How would you analyze Apple as a prospective investment?

I am a shareholder of Apple (and pretty happy about it).

To be simple, Apple is valued as a hardware company, which means that the multiples are fairly low (around 16x the estimated PE 2017). The company is working hard to increase the service part of their business (giving more freedom and tools to developers, for example, to create value over the lifetime of the app instead of a one time buy) which is in line with their strategy to change the investment thesis: Apple is not a hardware company but a tech company (and should get the multiples that goes with it).

On the minus side, services represent a really microscopic share of their revenues (<5%) and they don't have a great track record when it comes to converting "one-off buying process" to monthly subscription. Music is a great illustration: who has an Apple music subscription? They need to nail the next use case, which could definitely be health related (huge potential for disruption). Unfortunately, they are late in AI → compare Siri vs. Alexa, automated cars, AR/VR. Though Apple doesn't need to be the first to market (the iPod and iPhone were not the first product in their category). It could also be a new TV experience. They are reportedly working on content. I have to say that i am a little "afraid" of that as costs are out of control (look at how much Amazon, Netflix, Tencent, Alibaba etc are spending on content → astronomical). Apple TV has never been a "great" product, but a revamped version with an innovative value proposition could disrupt the massive industry. I don't believe in the M&A rumors about Disney.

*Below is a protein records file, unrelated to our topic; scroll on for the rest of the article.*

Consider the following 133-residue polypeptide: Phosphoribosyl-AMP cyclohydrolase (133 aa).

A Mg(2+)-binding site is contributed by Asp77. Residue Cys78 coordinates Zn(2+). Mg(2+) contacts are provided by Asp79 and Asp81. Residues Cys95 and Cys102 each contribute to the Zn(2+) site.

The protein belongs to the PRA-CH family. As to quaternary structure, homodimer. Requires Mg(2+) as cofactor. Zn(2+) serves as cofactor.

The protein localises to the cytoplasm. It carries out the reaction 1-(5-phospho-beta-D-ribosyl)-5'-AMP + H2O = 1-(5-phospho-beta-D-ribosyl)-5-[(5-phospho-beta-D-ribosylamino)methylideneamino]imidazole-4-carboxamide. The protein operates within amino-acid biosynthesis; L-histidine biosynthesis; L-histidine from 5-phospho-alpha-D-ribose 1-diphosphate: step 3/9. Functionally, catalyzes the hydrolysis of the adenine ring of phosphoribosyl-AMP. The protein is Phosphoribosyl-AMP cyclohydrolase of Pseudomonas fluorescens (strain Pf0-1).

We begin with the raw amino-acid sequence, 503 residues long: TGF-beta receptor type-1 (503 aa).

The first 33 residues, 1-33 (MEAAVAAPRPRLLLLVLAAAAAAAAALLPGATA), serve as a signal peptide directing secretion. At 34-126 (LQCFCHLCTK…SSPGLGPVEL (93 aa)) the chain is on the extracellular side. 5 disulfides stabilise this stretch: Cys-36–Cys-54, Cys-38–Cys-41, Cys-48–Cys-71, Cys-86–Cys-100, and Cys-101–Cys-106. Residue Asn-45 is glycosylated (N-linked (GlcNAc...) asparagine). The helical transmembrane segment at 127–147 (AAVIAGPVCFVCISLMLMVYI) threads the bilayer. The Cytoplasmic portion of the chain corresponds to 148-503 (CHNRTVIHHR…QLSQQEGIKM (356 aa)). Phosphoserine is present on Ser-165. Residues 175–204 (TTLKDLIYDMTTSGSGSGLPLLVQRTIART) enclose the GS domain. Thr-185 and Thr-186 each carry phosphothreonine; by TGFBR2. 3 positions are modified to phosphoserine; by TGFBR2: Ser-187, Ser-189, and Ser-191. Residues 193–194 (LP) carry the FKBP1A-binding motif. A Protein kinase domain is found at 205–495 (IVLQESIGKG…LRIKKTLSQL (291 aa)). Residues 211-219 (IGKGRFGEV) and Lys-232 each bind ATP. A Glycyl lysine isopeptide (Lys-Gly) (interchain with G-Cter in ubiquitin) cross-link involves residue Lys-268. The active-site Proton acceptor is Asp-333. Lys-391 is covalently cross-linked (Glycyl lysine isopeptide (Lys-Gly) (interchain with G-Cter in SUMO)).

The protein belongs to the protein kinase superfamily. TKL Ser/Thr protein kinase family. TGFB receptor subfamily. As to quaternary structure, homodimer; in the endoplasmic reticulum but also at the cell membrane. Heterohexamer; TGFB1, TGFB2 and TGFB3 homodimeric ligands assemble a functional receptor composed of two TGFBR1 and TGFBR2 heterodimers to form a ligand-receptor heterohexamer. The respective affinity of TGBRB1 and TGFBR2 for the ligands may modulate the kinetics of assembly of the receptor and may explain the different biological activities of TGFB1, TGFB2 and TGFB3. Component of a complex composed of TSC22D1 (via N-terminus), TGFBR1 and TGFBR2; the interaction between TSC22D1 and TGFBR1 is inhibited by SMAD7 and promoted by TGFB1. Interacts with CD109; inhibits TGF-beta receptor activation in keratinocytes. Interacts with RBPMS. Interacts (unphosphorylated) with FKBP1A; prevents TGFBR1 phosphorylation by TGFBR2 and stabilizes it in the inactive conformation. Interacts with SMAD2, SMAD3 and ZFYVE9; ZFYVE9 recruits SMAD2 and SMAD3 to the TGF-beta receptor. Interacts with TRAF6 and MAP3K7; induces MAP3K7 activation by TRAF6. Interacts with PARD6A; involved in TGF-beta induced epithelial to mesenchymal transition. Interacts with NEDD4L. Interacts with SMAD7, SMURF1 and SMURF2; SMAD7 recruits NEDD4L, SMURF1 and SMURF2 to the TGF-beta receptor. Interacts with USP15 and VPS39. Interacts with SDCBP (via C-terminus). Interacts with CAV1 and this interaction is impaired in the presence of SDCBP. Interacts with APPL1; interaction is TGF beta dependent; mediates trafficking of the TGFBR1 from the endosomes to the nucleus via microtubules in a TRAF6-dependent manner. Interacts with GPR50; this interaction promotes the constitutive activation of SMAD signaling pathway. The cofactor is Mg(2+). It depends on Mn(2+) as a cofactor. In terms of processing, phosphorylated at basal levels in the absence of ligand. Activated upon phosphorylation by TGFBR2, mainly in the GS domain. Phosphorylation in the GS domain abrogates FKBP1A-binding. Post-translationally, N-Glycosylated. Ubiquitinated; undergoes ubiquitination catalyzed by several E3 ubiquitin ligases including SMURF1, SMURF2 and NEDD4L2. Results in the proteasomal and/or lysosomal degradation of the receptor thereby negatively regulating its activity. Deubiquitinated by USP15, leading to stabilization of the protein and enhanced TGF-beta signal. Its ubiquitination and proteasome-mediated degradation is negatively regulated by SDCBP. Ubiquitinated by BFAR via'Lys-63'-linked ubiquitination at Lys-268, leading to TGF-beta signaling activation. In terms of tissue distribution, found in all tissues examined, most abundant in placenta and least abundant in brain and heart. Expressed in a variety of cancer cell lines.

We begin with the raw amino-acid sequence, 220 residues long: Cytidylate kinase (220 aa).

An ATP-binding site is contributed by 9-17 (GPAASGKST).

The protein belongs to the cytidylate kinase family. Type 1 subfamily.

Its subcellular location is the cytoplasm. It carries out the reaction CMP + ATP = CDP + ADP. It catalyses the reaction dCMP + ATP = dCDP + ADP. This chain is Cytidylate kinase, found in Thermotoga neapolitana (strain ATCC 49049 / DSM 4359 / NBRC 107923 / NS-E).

The company have billions of users (and growing). Imagine the impact of an increase of "the ARPU". The brand value is enormous: most of the growth of last quarter in # of iPhone sold came from new customers, which means that even though the iPhone 7 is a light upgrade of the iPhone 6+, more and more customers are attracted and switch to the Apple ecosystem (part could also be explained by the Samsung fiasco). The new approach to service will raise the cost of switching to another platform for a user. Knowing that they are working on the renewal cycle (financing of phones and when people are upgrading their phone), it is encouraging. They are also growing fast in China and India (major markets). Some hurdles and competitive threats are to be mentioned (government intervention, tough competition from Huawei, LeEco, Xiaomi → very dynamic market with competitors who are not afraid to lose money etc).

The major question is to know if Apple will still have the edge on the next major platform? Smartphones are just a step in the computing revolution. But what product is coming next is a great question. I am confident in Apple to nail that. They have a remarkable experience in design and how to move product (which are both 2 really, really complex tasks). They have the resources, talent and capabilities to expand on the software side.